At the time of her death in a tragic fire earlier this year, 18-year-old Holly Harrison was on waiting lists for assisted housing, case management, respite care, a social skills group, a day program and services to help her develop social skills and learn activities of daily living.
Holly perished in a Whitby house fire on April 29, along with two other teens. While the Ontario Fire Marshal’s Office is still investigating the cause, the family has heard the blaze may have started after a towel was left on the stove.
“Our daughter’s death was completely avoidable had she had the residence and help she needed. We will fight tooth and nail to help those high-risk young adults with developmental delays or dual diagnoses until society opens their eyes and sees the problem at hand,” said Holly’s stepmother, Chrissy Zevenhoven.
She and her husband plan to be at Queen’s Park Thursday when Progressive Conservative MPP Christine Elliott, her party’s health critic and deputy leader, tables a private member’s bill to help people like Holly.
Elliott’s bill, partly inspired by Holly, calls for the creation of a select committee to address the “urgent need” for a comprehensive developmental services strategy to address the needs of Ontarians with intellectual disabilities and those dually diagnosed with intellectual disabilities plus mental illnesses.
Among the specifics, Elliott wants more housing, respite services, better educational and workplace opportunities and more social and recreational supports. She wants the various ministries that serve the 100,000 to 200,000 affected Ontarians to work better together. This includes the ministries of health, community and social services, housing, education training, colleges and universities.
“What happened to her is tragic. Unfortunately there are many other young people living in the same, dangerous circumstances. We need to do better for them,” said Elliott who along with Holly’s family is calling for a coroner’s inquest into her death.
In her short life, Holly was diagnosed with a raft of problems: “extremely low” cognitive abilities and IQ, low impulse control, severe receptive disabilities, attention deficit and hyperactivity disorder, clinical depression and anxiety.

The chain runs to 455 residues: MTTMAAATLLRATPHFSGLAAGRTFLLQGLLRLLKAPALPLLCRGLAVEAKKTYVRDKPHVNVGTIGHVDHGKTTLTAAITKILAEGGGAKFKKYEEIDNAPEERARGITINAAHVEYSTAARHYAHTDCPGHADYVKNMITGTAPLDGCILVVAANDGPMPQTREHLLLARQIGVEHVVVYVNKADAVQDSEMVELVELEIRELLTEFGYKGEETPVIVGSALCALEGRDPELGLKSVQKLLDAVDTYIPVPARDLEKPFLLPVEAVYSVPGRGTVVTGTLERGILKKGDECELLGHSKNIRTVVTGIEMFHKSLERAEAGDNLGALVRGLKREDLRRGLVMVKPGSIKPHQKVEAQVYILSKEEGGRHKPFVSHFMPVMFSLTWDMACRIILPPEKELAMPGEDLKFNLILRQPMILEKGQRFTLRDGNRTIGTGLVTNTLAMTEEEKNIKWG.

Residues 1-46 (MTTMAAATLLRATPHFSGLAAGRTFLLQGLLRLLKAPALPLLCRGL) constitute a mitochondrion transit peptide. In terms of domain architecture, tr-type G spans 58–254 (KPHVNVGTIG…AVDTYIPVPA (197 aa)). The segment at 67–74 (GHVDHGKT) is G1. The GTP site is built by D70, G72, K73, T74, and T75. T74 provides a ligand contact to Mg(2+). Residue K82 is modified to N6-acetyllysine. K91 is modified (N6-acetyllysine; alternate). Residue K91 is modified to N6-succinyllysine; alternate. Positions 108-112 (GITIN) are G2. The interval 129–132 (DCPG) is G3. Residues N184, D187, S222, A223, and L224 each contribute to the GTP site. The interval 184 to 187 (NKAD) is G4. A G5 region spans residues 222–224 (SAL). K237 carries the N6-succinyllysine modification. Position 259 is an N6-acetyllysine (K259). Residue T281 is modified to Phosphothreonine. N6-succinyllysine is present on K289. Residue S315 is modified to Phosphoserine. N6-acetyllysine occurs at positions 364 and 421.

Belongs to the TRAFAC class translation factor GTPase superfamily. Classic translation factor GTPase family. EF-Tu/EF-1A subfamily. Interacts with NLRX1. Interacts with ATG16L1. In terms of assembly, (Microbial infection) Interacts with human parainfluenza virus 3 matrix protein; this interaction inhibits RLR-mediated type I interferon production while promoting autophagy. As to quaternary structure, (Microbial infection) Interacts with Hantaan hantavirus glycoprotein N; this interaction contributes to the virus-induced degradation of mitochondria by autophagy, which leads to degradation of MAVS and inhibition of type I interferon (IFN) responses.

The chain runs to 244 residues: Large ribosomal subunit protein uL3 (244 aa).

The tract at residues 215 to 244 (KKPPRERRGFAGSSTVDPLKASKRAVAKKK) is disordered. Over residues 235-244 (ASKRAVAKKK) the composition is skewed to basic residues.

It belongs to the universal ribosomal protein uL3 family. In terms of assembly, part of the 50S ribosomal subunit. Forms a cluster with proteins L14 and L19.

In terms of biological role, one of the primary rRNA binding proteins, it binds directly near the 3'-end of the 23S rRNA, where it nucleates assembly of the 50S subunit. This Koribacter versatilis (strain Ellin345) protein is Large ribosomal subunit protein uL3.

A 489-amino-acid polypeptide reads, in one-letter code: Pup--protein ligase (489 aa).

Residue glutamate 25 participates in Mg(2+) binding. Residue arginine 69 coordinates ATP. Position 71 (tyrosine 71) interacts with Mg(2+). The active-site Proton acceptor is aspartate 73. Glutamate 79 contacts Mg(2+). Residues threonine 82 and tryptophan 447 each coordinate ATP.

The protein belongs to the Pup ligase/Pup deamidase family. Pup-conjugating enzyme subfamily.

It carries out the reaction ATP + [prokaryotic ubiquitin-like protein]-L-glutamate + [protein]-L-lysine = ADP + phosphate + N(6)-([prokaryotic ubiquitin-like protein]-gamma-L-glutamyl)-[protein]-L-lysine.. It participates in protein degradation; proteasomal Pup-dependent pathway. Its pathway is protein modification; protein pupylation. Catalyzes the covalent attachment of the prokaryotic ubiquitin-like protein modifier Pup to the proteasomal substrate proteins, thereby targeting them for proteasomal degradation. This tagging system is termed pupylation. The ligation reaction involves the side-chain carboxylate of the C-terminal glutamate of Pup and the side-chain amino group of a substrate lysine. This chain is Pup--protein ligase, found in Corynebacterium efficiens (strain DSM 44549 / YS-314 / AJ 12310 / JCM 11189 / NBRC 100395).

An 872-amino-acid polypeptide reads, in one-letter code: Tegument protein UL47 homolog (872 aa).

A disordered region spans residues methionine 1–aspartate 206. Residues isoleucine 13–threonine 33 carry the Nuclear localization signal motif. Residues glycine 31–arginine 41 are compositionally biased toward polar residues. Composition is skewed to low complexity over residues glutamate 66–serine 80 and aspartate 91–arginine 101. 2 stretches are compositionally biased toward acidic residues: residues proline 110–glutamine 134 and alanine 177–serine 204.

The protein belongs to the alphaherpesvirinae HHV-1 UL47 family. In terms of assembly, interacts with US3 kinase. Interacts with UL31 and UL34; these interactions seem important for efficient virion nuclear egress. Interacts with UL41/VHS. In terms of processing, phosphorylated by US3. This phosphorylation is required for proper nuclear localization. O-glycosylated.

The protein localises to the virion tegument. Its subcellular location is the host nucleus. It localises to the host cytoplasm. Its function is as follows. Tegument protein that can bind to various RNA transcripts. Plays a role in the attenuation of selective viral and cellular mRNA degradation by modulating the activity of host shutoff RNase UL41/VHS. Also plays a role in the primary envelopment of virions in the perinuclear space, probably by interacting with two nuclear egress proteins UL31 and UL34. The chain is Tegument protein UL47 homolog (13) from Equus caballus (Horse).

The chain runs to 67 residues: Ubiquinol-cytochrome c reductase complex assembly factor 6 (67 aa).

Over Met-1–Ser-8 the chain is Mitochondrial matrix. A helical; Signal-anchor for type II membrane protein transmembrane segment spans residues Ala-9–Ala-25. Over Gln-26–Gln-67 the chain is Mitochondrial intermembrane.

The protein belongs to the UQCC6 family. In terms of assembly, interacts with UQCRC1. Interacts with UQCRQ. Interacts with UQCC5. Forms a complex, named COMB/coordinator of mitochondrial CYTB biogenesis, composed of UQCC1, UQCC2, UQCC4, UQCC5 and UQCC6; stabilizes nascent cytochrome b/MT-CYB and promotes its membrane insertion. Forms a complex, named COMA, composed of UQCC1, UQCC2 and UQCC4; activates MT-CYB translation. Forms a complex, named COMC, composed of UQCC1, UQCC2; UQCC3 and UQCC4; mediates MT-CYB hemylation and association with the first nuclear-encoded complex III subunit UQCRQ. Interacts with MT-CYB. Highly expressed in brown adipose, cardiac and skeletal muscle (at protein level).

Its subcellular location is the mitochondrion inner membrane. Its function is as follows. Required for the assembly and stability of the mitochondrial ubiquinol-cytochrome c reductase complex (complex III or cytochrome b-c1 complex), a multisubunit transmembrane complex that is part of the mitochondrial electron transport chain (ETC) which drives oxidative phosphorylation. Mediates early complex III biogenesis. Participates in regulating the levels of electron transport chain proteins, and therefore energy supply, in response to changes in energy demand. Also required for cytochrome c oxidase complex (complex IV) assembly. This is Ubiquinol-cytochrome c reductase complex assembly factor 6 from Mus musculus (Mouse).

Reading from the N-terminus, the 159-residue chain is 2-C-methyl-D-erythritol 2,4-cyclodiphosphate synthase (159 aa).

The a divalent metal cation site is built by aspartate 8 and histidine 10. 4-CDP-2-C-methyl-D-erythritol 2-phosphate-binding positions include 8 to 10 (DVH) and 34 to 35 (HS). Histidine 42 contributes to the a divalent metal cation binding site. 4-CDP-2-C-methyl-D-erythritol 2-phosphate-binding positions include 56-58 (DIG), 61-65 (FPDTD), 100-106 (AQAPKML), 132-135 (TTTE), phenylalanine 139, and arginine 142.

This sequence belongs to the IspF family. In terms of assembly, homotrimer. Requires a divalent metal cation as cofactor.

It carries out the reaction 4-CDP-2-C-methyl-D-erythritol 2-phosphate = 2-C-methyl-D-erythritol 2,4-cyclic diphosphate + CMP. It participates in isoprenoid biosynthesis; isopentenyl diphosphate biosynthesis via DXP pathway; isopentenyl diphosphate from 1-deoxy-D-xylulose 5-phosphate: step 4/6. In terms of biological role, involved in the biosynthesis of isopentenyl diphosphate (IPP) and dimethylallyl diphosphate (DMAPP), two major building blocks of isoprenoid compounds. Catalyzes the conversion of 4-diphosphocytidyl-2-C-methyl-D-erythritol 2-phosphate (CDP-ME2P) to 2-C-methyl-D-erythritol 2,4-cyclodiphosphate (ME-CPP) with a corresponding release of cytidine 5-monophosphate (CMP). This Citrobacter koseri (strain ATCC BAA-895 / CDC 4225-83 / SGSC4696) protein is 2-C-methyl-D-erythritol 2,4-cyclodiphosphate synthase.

Holly lived with her father and stepmother most of her life, requiring much supervision. She needed to be told to brush her teeth, take a shower, go to bed at night, get out of bed in the morning, turn off the stove and keep her room clean.
As she grew older she became defiant, bucking house rules and sometimes staying out all night.
“”We had a breakdown and called the Durham Crisis (Response) line after many (failed) attempts to find help for her and us with dealing with these disabilities. Endless nights crying in frustration and worry for our daughter’s well-being is putting it mildly,” Zevenhoven said.
But the downside of flourishing was having to leave the group home in early 2011 to make way for another teen.
She briefly moved back home with her parents, but yearning for independence she began couch surfing at the homes of equally at-risk peers. That’s what brought her to 917 Dundas St. W. in Whitby on the fateful night of April 29.
Where Holly should have been, her father, Tyson Harrison, argues, is in some form of transitional housing.
“She shouldn’t have been there,” he said of the house where she died. “That was a bad situation.”